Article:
Earlier this month, the Financial Stability Board published its 2021 Status Report on climate change corporate disclosures aligned with the recommendations of Task Force on Climate-related Financial Disclosures (TCFD).

TCFD was set up in 2015 to improve reporting of climate-related financial information and published its 11 disclosure recommendations divided into four thematic areas of governance, strategy, risk management, and metrics and targets in 2017. The 2021 Status Report provides an invaluable insight into how insurers comply with the TCFD recommendations.

The TCFD reviewed 2020 reports submitted by 132 insurance companies of a median size of $29 billion in assets and a maximum size of $1.3 trillion in assets, with business in four lines - multiline, property & casualty, reinsurance, and life & health. Compared to reporting in 2018 and 2019, the percentage of insurers who disclosed the relevant information across all 11 recommended categories has increased, but only one category - climate-related risks and opportunities under strategy – surpassed 50%. Only 30% or less of the reviewed reports disclosed information about:

  • Management’s role in assessing and managing climate-related risks and opportunities (governance);
  • Resilience of the insurer’s strategy, taking into consideration different climate-related scenarios, including a 2°C or lower scenario (strategy);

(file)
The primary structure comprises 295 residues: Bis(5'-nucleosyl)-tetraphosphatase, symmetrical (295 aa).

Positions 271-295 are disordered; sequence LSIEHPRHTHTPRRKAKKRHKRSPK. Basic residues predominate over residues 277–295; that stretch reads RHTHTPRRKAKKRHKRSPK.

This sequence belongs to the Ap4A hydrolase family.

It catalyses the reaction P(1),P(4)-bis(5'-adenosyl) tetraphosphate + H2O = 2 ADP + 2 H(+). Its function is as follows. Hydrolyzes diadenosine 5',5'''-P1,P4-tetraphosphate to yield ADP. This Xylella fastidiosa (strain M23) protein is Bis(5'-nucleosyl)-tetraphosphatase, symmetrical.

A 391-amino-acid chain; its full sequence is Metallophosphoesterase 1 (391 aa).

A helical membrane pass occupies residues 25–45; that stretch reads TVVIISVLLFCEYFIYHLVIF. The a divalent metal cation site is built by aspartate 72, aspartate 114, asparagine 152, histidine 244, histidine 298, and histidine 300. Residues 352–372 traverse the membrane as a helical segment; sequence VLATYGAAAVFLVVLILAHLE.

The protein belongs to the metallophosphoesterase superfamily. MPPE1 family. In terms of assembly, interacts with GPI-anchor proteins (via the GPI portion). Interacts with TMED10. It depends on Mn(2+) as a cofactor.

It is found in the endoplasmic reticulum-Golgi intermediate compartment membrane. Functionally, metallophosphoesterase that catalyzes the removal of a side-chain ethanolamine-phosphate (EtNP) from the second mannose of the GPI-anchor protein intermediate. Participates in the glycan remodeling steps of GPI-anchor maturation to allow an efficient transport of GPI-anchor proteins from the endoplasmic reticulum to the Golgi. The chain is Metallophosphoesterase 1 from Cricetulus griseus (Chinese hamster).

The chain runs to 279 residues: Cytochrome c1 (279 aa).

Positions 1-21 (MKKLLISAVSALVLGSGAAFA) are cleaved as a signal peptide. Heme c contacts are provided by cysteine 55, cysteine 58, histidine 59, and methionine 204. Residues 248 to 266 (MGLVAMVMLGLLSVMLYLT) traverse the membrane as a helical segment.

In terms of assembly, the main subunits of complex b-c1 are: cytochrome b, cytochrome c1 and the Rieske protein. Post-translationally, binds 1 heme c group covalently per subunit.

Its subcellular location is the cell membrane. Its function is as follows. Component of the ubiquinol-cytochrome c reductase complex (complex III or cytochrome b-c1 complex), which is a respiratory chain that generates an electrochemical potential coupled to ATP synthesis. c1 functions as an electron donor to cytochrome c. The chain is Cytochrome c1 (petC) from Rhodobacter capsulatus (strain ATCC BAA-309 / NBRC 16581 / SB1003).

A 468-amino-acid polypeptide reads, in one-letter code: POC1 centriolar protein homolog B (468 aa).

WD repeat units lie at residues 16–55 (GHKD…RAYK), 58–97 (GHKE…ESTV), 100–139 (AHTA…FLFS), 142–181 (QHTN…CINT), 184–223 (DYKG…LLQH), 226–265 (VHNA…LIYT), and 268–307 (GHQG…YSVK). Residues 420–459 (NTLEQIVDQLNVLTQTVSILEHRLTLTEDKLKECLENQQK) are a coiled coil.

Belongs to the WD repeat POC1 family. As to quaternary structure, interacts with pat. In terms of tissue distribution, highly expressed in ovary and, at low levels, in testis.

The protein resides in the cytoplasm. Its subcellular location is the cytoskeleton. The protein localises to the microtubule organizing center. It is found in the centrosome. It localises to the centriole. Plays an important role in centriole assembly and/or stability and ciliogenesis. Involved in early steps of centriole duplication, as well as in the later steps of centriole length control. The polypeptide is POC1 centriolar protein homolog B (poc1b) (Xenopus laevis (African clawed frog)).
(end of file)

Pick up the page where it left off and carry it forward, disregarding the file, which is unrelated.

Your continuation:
• Scope 1, 2, 3 GHG emissions and the related risks (metrics and targets); and
  • Targets used by the insurer to manage climate-related risks and opportunities, and performance against these targets (metrics and targets).

Overall an improvement compared to previous status reports, but still a long way to go to achieve full transparency in climate-related financial metrics in the insurance industry.

Why are climate-related financial disclosures relevant for insurers?

Climate change poses a risk to the business of insurers. This risk can stem from increasing frequency of climate-related natural disasters, transition to the net zero economy, and (for liability insurance) potential litigation against insureds (for example, for failure to assess climate change risks adequately). Many of the TCFD disclosure recommendations require companies to identify, assess and manage climate-related financial risks - an exercise which inevitably leads to better resilience to climate change impacts.

Lack of disclosure often reflects lack of internal understanding and management of the risk – indeed a recent report by S&P Global concluded that reinsurers underestimate their exposure to physical climate risk by anywhere between 33% and 50%. Finally, TCFD reporting by prospective insureds would help insurers to assess and manage their own climate risk. Leading by example may be the best strategy in this regard, which is yet another reason why insurers should step up their climate-related financial disclosures.

Recognising this, the UK government’s Roadmap towards mandatory climate-related disclosures published last year sets out an indicative path for the staged introduction of TCFD-aligned mandatory reporting by companies in all sectors over the next four years.

At the same time, other countries, such as New Zealand, Singapore, Japan, Hong Kong, Brazil, Switzerland and the EU have taken active steps towards making TCFD-aligned reporting mandatory, as summarised in the 2021 Status Report.